Eleanor street has been known by three previous names -- Water street,
Cologne street, and west Twenty-fifth street. It parallels the right bank
(south bank) of the South Branch of the Chicago river; although, according
to some definitions of ‘bank,' the right bank is the right side of the
river when one faces the downstream. Such a definition would put
Bridgeport suddenly on the left bank after the direction of the South and
Main Branches of the Chicago river were (officially) reversed in 1900.
Another definition states that the right bank is the right side of the
river when one is facing to the mouth of the river. We must use that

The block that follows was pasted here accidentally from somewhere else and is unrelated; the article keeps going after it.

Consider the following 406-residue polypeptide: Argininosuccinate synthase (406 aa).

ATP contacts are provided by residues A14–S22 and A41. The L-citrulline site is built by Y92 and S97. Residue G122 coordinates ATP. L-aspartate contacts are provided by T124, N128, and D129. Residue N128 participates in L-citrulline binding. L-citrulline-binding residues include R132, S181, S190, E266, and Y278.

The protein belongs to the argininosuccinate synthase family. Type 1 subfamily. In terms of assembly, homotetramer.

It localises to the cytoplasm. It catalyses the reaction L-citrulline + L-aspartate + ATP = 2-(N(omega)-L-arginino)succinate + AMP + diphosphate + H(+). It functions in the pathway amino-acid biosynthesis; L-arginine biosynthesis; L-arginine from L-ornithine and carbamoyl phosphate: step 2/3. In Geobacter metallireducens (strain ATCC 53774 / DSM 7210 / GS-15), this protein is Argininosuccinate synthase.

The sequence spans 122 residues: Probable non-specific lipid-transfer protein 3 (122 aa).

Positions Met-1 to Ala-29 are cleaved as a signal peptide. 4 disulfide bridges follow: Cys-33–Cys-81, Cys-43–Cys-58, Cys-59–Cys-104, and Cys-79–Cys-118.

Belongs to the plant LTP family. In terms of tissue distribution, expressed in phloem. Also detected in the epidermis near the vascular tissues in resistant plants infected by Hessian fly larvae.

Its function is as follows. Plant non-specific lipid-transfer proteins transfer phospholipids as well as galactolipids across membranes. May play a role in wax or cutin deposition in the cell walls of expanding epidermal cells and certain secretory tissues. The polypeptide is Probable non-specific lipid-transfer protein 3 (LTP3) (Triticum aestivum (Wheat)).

definition in order to keep Bridgeport on a consistent side of the river.
The land between Eleanor street and the river has always been primarily used for industry and utilities. It was filled with lumber yards in the 1860-1880s. The first large gas works on the south side, called 'South Station,' opened in 1870 (although it was soon destroyed by an explosion and did not reopen until 1874). Later, an electric generating station (an extension of the Fisk station on the left bank (north side) of the river) was built here as well. The area was laced with railway spur tracks and wooden trestles.